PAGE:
It is hard to question the emerging system of which you are a part. So, instead of joining the millions of tweeters and potentially doing poorly in academics, I refuse to participate, I am essentially taking a breather. While social media users are racing to get the first word out, the first breaking news tweet, I’m interested in reading the story when the larger picture arrives, rather than a 140 character limited update every three minutes.

Journalism wasn’t meant to be fragments of quick information strung together over the course of a story unfolding leaving the reader to piece the story together. Academics weren’t meant to be a series of links and tweets providing the consumer bits and pieces of information. We are paying tuition and giving time to majors we are impassioned by, to course material which we are inspired by – we shouldn’t be giving all of our time and money meant towards academics to Twitter.

Tweets on why I won’t ‘tweet’:

1. Because when I first entered college a ‘tweet’ was something you heard outside your window as you prepared to drag yourself to class.

2. If we spent our time on more valuable things such as looking around us rather than what everyone else is spewing maybe social change and justice would be an action rather than a thought or hope.

3. Because fact is better than quick fiction.

Chelsea Whitton is a Collegian columnist and can be reached at [email protected]


3 Responses to “A tool for the twits”

  1. Cherstfield on September 24th, 2010 10:11 am

    Agreed- only a twit would tweet.


  2. Amy Stark on September 25th, 2010 2:58 pm

    I know it would be senseless to try to talk you into reconsidering your position regarding twitter, so I will follow your lead and list 3 reasons why I DO tweet:

    1-There are 6 BIL people on earth and 4 BIL twitter ready devices giving remote areas-like the Congo-unprecedented access to a global dialog.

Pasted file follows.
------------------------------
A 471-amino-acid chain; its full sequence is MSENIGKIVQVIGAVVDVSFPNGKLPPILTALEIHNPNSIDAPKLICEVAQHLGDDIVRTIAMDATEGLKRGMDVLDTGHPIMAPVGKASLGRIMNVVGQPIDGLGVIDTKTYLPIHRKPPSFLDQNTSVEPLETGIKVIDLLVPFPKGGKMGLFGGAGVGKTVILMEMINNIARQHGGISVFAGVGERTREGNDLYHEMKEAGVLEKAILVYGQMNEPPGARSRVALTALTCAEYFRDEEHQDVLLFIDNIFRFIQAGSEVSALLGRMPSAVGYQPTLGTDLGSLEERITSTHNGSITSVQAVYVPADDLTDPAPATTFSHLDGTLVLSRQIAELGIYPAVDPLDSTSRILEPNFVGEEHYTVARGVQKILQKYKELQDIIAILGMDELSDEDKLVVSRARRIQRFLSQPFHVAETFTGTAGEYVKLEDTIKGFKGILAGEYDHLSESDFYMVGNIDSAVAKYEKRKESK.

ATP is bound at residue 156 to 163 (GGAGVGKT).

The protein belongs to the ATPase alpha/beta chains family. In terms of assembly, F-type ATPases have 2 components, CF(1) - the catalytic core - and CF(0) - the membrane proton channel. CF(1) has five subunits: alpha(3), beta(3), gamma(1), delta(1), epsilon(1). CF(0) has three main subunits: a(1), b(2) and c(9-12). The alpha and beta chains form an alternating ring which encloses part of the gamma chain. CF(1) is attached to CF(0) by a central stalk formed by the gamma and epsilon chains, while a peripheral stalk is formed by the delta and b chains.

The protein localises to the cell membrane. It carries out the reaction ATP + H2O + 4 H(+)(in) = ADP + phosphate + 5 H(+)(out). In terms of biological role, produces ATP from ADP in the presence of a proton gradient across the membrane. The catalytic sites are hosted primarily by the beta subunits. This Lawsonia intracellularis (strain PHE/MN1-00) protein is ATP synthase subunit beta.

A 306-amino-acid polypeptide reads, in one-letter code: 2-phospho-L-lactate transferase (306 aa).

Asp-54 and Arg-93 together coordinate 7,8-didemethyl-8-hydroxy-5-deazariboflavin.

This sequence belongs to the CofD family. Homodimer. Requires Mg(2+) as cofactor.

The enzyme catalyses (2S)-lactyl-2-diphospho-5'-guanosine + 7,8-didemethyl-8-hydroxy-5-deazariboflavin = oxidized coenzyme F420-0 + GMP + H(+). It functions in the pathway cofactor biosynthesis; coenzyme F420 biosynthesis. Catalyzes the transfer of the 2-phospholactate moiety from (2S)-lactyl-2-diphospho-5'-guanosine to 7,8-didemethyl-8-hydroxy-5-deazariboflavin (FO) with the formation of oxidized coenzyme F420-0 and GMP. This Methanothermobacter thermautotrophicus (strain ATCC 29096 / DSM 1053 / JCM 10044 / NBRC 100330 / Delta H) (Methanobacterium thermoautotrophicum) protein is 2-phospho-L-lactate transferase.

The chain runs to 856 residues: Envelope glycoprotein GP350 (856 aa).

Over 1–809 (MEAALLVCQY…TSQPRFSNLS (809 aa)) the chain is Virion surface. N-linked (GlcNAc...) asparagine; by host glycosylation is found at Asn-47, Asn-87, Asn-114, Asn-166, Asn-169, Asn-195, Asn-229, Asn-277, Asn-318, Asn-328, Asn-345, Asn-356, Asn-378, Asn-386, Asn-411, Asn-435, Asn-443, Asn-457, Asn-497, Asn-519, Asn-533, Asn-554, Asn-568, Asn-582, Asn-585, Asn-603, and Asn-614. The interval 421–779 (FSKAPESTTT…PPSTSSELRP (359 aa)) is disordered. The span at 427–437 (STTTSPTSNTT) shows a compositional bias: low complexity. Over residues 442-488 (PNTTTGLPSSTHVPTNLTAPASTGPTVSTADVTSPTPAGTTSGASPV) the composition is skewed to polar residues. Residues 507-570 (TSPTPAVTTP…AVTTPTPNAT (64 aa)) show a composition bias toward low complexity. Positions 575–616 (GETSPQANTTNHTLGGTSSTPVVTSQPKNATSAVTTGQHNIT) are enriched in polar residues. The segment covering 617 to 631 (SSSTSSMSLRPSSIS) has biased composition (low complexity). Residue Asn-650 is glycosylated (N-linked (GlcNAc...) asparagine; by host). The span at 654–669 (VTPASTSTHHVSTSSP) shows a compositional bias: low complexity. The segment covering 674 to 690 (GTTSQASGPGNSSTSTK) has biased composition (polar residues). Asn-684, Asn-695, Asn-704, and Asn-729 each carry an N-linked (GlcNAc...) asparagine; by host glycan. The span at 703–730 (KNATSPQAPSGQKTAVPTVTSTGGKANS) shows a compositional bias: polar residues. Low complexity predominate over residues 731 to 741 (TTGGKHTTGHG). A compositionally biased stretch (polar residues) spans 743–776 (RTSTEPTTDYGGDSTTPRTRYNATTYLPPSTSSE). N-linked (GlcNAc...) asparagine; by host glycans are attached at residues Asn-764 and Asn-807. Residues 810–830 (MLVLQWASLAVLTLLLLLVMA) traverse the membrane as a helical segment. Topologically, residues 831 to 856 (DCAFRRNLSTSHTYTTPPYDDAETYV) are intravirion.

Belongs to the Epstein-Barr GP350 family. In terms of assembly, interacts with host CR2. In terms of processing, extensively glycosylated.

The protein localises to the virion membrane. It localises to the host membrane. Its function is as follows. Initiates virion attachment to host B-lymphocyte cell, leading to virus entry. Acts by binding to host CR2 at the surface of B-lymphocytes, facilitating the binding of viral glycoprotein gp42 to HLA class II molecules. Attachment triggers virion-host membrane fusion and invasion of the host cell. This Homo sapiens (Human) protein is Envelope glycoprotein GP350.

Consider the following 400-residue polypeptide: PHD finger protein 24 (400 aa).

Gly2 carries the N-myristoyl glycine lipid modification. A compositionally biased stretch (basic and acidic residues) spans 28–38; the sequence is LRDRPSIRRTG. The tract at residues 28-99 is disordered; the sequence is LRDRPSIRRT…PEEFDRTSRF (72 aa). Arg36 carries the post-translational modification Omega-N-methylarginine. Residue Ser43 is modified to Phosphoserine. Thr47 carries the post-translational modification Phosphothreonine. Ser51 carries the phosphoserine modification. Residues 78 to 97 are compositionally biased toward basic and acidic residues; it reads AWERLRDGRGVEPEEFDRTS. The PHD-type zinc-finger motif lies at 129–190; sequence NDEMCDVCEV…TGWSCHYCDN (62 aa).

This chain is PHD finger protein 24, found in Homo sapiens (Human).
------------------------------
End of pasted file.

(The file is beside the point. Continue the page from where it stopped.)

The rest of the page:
2-Repressive regimes-e.g.China & Iran-will find it increasingly difficult 2 control the flow of information 2 their citizens & internationally

    3-Twitter is the world’s LARGEST bridging social-capital group in the recorded history of our species-making it an evolutionary game changer.

    I encourage you to re-think your position. Being able to communicate a complete thought in 140 characters or less is a skill that will serve students well as they look for ways to support themselves in the Information Age.


  3. Chesterfield on September 26th, 2010 5:03 pm

    ^^^^^ an idealist’s perspective. “Information” does not put food on the table. Man’s first interest is himself; self-preservation overrules the desire to change things or criticize people. It’s a tough concept for privileged westerner’s to understand, but I think this is why your first two points are actually irrelevant.

    For instance, if you’re a farmer in, say, Asia (a demographic which actually encompasses more of your “6 Billion” than anything else) What do you do with Lebron James’ latest tweet, or access to Stephan Colbert’s blog, when you’re primary concern is not stepping on a cobra or getting yellow fever? Say this farmer saved his pennies for a decade and bought himself an iphone with att’s 3G network to be connected, and then his crop failed that year- what’s he going to do? That “sacred information” (which the majority of westerner’s take for granted) is useless. You can’t eat it, you can’t transform your surroundings. So what the hell you going to do with it?